PRP and Stem Cell Injections

Our own blood, bone marrow, and fat contain potent elements that naturally reduce inflammation and promote healing. By utilizing these substances, including platelet rich plasma, bone marrow derived stem cells or adipose tissue in qualifying patients, our physicians are able to tap into the body’s own natural resources to either avoid or delay surgery, or improve the outcomes of operative intervention.

Platelet-Rich Plasma

Platelet rich plasma (PRP) contains a high concentration of platelets and a variable amount of white blood cells (depending on the application). These enhance the body’s natural ability to heal, can reduce inflammation in tendons and arthritic joints, and accelerate the repair of damaged tendons and ligaments. 

PRP is an option for patients that have exhausted other conservative treatments (rest, physical therapy, pain medication) but aren’t yet ready for surgery.

The process of utilizing PRP starts with a simple blood draw. After platelets are isolated using a special device called a centrifuge, they are then injected directly into a damaged area. This can be done alone in an outpatient setting or in conjunction with a surgical procedure to help reinforce a repair, speed healing and shorten recovery time.

Stem Cells

Studies show that stem cells can have the ability to reduce inflammation and provide important proteins that may promote healing, particularly at the site where they are injected. The cells can be acquired from a patient’s own body or potentially from donated human tissue. Because stem cells have natural healing properties, they may be used to reinforce a surgical repair in the joints, spine, or tendon. More specifically, patients suffering with osteoarthritis, chronic tendon or ligament injuries or cartilage defects, may also benefit from stem cell injections. In order to establish best clinical practices, our office offers these treatments as part of clinical trials when indicated.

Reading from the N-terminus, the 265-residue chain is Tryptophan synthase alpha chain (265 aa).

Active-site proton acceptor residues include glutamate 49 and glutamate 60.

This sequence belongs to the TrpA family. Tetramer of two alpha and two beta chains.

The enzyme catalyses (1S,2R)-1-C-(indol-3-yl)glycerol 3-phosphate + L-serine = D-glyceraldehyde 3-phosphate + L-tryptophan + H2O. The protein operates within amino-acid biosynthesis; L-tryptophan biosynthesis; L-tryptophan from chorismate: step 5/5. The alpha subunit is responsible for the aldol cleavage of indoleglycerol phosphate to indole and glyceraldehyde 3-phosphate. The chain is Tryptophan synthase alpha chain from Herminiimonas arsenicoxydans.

Bone Marrow Aspiration

Bone marrow is an abundant resource of stem cells. Extracted from the inner cavity of the pelvis, humerus or tibia, these stem cells provide proteins that can promote healing and decrease inflammation. The product is referred to as bone marrow aspirate concentration (BMAC).

Once extracted, the bone marrow is spun in a special device called a centrifuge so that the stem cells separate from other components. The isolated cells are then injected into the area of concern. The procedure can be performed in tandem with a surgical procedure or alone in an outpatient setting. There is increasing evidence that using bone-marrow-derived stem cells along with existing surgical techniques may improve outcomes, particularly for patients undergoing revision procedures.  Surgeons at MOR are actively engaged in BMAC research to demonstrate improved healing in patients with rotator cuff tears and knee meniscus tears and osteoarthritis.

Adipose Tissue

Fat plays an essential role in the way our body functions and may also play a role in how we heal. Also called adipose tissue, fat contains a network of blood vessels, connective tissue, and potentially regenerative cells, including adipose-derived stem cells. Studies over several decades have discovered that fat’s reparative cells can help promote a healing environment in response to a tissue injury and can also enhance surgical outcomes for the right patients.

Adipose tissue is harvested from a patient’s own body. During the collection procedure, a physician makes a tiny puncture through the skin and draws a small amount of fat from either the midsection or “love handles.” Next, the collected fat is processed to eliminate any impurities, toxins, and inflammatory elements. After processing, a small needle is used to inject the tissue into the treatment site. 

Amniotic Products

Amniotic fluid contains hyaluronic acid, an agent known for its anti-inflammatory properties. It also contains a cellular component that may also aid in its effect. Amniotic membrane is the thin, inner layer of the placenta. Like amniotic fluid, the membrane has the potential to decrease inflammation, but it’s also been found to boost tissue healing. These are typically harvested from healthy, elective cesarean sections by a third party and screened before use. The products can come in the form of a patch or, more commonly, an injection.  The use of amniotic tissue may help patients with mild to moderate osteoarthritis decrease pain and swelling, particularly in the knee and can also be used as an adjuvant during a surgical procedure to promote healing and reduce scar formation.